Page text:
20 Ways to Show Off - Part 7

Salman ibn Fahd al-'Awdah

A man had fought along with the Prophet (peace be upon him) until he was slain. The Prophet (peace be upon him) said: “I saw him in the Hellfire.”33 Later, he then mentioned that he saw the man being punished in a cloak that he had stolen.

Then there is the case of another man who fought alongside the Prophet (peace be upon him). He was severely wounded and in agony, so he placed the base of his sword on the ground and its point against his chest. Then he killed himself by falling upon it until it came out through his back. The Prophet (peace be upon him) informed his Companions that that man was in the Hellfire.

Therefore, it is of utmost importance that we purify our intentions and acquire the requisite knowledge before engaging in such work.

We have seen the children of the Islamic Awakening going fourth in ranks into the fiercest of fighting. They have demonstrated the utmost heroism, bravery, and mastery over the world. We saw the young men who had lived lives of recreation and comfort, pull themselves away from it suddenly, departing their lives of leisure and luxury and the places of fun and games, looking for death in the cause of Allah in the mountains and ravines of places like Afghanistan, Palestine, Chechnya, and Bosnia. We have books and cassettes filled with their many heroic stories.

This shows the truth of what the Prophet (peace be upon him) said when he informed us that jihad would be going on until the Final Hour, despite all the changing circumstances and despite how much the Muslims might lag behind in the world. He said: “There is no emigration after the conquest of Mecca but there is jihad and intention. If you are called upon to fight, the go forth.”34

At the same time, it should be known that jihad requires the express permission of one’s parents. Some of our young men, unfortunately, leave for jihad without first receiving their permission[B]. When the Prophet (peace be upon him) was asked which deed was most beloved to Allah, he said: “Prayer on its time.” Then when asked what came next, he said: “Honoring one’s parents.” Then when asked what came next, he said: “Jihad in Allah’s cause.”35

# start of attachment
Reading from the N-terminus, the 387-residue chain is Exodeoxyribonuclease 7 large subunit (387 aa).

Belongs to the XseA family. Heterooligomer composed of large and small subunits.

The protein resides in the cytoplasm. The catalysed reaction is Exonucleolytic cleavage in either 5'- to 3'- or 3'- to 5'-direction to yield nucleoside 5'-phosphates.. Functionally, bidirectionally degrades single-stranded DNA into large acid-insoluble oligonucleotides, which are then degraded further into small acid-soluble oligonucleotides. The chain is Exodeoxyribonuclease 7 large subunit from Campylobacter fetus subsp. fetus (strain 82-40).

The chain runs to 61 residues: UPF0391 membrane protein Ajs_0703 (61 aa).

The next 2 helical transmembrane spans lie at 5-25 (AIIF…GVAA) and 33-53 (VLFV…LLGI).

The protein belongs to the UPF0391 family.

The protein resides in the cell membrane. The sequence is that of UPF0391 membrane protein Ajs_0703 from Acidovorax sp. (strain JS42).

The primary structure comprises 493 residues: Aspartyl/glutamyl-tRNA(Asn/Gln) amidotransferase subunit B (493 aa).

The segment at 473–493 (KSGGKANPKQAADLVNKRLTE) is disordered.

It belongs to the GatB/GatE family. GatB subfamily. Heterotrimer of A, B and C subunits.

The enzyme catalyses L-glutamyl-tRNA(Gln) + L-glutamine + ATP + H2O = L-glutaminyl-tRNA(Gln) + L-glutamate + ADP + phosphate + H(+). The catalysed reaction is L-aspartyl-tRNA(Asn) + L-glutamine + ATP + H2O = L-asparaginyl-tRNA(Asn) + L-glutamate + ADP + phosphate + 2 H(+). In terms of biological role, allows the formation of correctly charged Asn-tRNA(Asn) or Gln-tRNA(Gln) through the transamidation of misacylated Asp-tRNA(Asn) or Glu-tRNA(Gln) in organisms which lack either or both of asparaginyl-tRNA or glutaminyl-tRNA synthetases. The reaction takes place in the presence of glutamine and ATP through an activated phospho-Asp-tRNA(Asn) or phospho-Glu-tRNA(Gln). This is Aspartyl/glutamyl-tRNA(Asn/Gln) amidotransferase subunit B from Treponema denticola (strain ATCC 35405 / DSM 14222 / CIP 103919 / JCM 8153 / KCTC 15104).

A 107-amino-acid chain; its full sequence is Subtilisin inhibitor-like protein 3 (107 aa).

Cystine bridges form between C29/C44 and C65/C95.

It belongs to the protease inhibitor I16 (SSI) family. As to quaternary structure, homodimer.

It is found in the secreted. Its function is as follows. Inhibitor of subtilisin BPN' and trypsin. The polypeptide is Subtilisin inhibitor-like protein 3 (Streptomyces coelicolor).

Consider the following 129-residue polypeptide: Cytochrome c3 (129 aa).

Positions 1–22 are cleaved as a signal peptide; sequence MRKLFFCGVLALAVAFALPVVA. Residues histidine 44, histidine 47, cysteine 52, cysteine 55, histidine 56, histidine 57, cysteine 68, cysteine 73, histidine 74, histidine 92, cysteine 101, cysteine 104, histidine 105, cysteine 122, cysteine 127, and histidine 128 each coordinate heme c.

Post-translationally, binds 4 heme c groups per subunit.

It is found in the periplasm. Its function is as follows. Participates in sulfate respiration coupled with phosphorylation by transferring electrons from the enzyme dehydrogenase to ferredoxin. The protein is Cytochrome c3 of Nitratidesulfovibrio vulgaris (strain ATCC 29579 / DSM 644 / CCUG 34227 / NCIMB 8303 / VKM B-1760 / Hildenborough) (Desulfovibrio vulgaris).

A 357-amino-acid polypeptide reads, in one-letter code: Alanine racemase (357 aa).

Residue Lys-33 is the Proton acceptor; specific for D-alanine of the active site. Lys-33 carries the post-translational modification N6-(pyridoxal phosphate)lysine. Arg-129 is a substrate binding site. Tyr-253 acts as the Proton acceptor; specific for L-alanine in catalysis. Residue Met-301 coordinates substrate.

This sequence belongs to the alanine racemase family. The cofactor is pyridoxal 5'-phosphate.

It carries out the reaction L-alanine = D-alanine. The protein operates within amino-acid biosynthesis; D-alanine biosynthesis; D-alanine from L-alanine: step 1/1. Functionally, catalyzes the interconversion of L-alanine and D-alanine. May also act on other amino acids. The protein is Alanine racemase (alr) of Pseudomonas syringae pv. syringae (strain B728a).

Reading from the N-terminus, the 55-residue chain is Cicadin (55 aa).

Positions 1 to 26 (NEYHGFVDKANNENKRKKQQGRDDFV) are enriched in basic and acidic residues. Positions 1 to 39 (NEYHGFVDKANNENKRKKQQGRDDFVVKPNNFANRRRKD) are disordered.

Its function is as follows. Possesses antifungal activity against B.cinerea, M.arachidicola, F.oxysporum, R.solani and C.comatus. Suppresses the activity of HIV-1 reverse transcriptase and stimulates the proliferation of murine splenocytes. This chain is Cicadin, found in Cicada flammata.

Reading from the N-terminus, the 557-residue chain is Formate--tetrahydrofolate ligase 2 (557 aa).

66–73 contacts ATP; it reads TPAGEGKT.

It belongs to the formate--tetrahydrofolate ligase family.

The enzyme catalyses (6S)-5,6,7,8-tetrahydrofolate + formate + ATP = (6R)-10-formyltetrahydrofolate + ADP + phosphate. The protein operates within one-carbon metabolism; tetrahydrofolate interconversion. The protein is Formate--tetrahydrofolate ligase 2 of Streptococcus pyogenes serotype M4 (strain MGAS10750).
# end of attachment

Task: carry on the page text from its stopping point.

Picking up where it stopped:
The Prophet (peace be upon him) placed honoring one’s parents before jihad. Once a man came to the Prophet (peace be upon him) and sought his permission to participate in jihad. The Prophet (peace be upon him) asked him if his parents were living. When the man replied in the affirmative, the Prophet (peace be upon him) told him: “Your jihad is in serving them.”36

On another occasion a man approached the Prophet (peace be upon him) and said: “O Messenger of Allah! I have come because I want to go in jihad along with you and seek the countenance of Allah and the abode of the Hereafter. I have come and left my parents weeping.”

The Prophet (peace be upon him) said: “Go back to them and make them laugh just as you have made them weep.”37

Satan entices people to go against Allah’s Law in this way. For instance, he tricks some people by beautifying a given Islamic duty, though other Islamic duties may be more serious, goading him on with it until he abandons those more important duties. He might deceive a person into thinking that some work is an individual duty on every Muslim, when in fact the decision to engage in such duties is one of those difficult matters that requires the discretion of qualified people of knowledge. This person may even be deceived into condemning those who do not participate in the same works.

It is possible for one of these people to start talking to others about his experience while engaged in jihad, mentioning things that he saw and did and talking about miracles that he had experienced, though such events may never have actually taken place. I saw someone who had his hand bound up and who claimed that he had been shot in the hand during a battle. When his matter was investigated more closely, it turned out that it was all a charade.

The scholars of the early generations – the Salaf – were the strictest people in guarding against the tendency to show off, especially when it came to jihad.

`Abdah b. Sulayman al-Marwazî relates: “We went on an expedition against the Romans. One Roman came forth who was very strong and severe. No Muslim could draw near him without being struck down by his sword. The Muslims became very afraid of him. Then a shrouded man went to attack that Roman, striking him with his sword until he cut through him. He then hurried back to the military camp. I followed him and opened his shroud to find that it was none other than the great philanthropist and eminent scholar of Hadîth and Law, `Abd Allah b. al-Mubârak! He became very angry about what I did and said: